Spoilers below for anyone who hasn't watched Netflix's latest docu-series masterpiece, The Keepers.
An arguably unforeseen boon of modern society's constant state of interconnectivity has been the evolution of entertainment creators and audiences' potential for inciting justice, as evidenced in part by the legal follow-ups that came to the true crime series Making a Murderer. Netflix's latest docu-series, the potent and unflinching The Keepers, uses an unsolved Baltimore murder to unlock a sordid history of sexual abuse at a Catholic school, and when creator Ryan White spoke to CinemaBlend ahead of last week's big premiere, I asked what he hoped for the future of The Keepers. In his optimistic words:
If you've watched The Keepers, then you know that so much of what's shown during its 7-hour runtime (or so) is infuriating and disheartening to the point of vocal outrage, as it pulls the rug up from over an era of (alleged, I guess) heinousness that involved several members of the staff at Archbishop Keough High School in Baltimore. Along with an untold number of victims, of course. While pre-release buzz made the new series would put the murder of Sister Cathy Cesnik at the forefront of The Keepers' episodes, the through-line was largely centered around Jean/Jane Doe, who serves as the unfortunate heroine of all these ugly events. If there is anything that gets released in 2017, or any other year, that deserves a massive breakthrough follow-up through widespread public interest, it's The Keepers.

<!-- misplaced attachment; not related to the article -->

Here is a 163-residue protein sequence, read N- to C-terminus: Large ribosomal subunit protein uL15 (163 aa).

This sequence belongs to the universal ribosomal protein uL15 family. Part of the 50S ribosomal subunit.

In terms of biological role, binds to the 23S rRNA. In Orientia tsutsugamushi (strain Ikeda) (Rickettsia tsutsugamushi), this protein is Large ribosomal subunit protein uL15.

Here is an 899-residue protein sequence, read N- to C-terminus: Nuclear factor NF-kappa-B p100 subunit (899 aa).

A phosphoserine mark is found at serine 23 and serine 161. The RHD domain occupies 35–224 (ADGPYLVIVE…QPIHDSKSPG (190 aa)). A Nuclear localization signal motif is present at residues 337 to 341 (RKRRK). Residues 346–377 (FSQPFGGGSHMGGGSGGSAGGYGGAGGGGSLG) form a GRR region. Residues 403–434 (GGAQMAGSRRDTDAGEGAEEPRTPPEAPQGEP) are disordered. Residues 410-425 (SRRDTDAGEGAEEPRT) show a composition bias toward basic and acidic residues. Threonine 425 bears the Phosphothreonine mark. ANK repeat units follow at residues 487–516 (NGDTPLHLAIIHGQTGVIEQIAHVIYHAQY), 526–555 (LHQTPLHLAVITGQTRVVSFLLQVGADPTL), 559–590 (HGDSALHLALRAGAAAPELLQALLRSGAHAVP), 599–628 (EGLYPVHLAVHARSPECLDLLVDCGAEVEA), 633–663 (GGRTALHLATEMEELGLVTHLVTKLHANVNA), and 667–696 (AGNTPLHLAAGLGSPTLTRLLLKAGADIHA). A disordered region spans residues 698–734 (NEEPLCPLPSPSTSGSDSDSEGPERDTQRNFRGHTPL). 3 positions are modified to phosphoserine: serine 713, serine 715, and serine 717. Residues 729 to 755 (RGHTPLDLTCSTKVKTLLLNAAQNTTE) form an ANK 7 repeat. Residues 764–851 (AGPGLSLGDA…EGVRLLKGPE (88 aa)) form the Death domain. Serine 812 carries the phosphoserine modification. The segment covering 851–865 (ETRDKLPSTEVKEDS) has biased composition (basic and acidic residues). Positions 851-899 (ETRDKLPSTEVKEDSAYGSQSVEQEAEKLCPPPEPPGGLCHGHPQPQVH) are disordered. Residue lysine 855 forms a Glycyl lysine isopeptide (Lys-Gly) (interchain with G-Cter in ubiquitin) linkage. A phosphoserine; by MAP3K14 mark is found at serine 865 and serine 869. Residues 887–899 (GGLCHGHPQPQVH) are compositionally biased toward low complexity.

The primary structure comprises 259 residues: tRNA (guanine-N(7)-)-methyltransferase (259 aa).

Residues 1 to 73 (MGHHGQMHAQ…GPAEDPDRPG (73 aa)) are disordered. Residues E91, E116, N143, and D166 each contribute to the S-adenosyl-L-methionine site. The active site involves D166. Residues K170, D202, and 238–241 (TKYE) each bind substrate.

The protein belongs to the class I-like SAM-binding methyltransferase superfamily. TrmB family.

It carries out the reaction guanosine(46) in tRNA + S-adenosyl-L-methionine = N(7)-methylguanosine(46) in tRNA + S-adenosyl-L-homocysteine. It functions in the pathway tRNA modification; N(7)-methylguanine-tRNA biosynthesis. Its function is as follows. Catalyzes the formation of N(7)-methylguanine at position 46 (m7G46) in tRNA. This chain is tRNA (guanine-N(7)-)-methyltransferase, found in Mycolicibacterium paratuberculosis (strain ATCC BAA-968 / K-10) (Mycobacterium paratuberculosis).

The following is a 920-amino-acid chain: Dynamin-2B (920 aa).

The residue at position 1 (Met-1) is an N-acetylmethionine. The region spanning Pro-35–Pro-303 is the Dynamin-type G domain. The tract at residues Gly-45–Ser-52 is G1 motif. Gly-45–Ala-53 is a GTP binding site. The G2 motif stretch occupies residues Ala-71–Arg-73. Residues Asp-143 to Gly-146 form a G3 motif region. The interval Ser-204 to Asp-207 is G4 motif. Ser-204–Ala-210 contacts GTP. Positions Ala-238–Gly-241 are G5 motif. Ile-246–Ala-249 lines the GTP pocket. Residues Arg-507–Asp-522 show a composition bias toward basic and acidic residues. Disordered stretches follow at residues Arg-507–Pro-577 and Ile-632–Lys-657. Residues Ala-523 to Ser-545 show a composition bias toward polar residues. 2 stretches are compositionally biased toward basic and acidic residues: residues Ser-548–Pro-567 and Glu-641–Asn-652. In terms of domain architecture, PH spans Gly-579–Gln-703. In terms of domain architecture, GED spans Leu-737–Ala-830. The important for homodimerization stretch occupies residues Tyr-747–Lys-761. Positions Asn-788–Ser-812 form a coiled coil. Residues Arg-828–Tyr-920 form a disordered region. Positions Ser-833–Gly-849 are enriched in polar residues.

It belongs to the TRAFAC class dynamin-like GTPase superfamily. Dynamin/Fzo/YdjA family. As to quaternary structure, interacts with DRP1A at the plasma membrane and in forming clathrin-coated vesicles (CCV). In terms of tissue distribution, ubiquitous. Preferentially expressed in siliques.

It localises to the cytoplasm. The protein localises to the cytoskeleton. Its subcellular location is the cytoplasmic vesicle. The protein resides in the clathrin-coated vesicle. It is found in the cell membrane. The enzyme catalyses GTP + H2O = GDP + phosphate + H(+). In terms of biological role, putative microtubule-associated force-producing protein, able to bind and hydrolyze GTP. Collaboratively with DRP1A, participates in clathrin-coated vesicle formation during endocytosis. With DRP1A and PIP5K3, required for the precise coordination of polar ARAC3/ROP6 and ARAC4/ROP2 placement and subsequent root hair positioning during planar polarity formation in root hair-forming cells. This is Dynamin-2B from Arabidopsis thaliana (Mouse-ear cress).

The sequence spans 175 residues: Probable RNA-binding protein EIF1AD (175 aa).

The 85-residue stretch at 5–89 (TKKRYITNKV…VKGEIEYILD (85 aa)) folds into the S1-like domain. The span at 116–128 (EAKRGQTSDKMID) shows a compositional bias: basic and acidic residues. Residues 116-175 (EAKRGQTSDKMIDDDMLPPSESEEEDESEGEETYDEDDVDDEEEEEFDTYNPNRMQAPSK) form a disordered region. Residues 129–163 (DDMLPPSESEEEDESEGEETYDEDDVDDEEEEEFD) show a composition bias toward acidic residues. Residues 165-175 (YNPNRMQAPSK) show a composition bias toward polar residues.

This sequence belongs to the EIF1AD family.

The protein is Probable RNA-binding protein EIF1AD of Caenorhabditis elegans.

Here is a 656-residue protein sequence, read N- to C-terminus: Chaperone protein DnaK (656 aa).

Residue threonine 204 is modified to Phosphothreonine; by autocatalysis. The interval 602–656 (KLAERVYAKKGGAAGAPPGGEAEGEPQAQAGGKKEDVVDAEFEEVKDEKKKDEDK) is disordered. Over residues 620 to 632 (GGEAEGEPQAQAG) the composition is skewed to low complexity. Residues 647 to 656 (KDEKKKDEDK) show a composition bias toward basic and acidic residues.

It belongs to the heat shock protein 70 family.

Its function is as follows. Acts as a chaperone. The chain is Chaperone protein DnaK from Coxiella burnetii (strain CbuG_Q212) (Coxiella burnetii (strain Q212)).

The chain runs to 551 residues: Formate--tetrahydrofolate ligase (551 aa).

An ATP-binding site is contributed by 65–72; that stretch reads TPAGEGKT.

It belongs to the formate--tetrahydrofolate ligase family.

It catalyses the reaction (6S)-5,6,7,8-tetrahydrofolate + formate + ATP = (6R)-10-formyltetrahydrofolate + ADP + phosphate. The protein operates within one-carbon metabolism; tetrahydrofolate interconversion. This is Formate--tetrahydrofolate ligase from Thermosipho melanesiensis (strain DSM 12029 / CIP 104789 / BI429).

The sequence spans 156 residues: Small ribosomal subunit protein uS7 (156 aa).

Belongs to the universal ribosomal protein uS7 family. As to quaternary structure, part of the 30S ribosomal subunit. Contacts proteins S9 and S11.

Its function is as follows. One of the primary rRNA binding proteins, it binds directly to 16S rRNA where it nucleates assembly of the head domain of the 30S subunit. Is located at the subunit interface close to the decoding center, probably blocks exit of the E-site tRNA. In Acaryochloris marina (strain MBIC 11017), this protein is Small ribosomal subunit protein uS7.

It's definitely worth noting here that both the death of Sister Cath Cesnik and the rapes of multiple school students are still without any form of justice. Several different forms of monstrous atrocities went down in Baltimore, and while The Keepers does everything possible to shine a multitude of lights on it all, it's now up to others to take the story one step further.
Disappointing as it may be, Ryan White's choice to not continue documenting any further updates is completely understandable, since he's a successful feature documentarian with other creative irons in the fire. As well, The Keepers was a part of his and producer Jessica Hargrave's lives for an entire three years. (Check out what he told me about that process.) The project's roots were birthed from White's own aunt having been taught by Sister Cathy, and when I asked him if he had any inkling this particular project's development was going to explode the way it did, here's what he told me.
If you know something, say something. And if you don't know anything, recommend the show to someone else. You can currently stream all seven episodes of The Keepers on Netflix (opens in new tab) right now. And when you're done with that emotionally debilitating binge session, check out everything else that's heading to the streaming giant with our 2017 Netflix schedule, and then get your primetime calendars set for the coming months with our summer premiere schedule.
Nick is a Cajun Country native, and is often asked why he doesn't sound like that's the case. His love for his wife and daughters is almost equaled by his love of gasp-for-breath laughter and gasp-for-breath horror. A lifetime spent in the vicinity of a television screen led to his current dream job, as well as his knowledge of too many TV themes and ad jingles.
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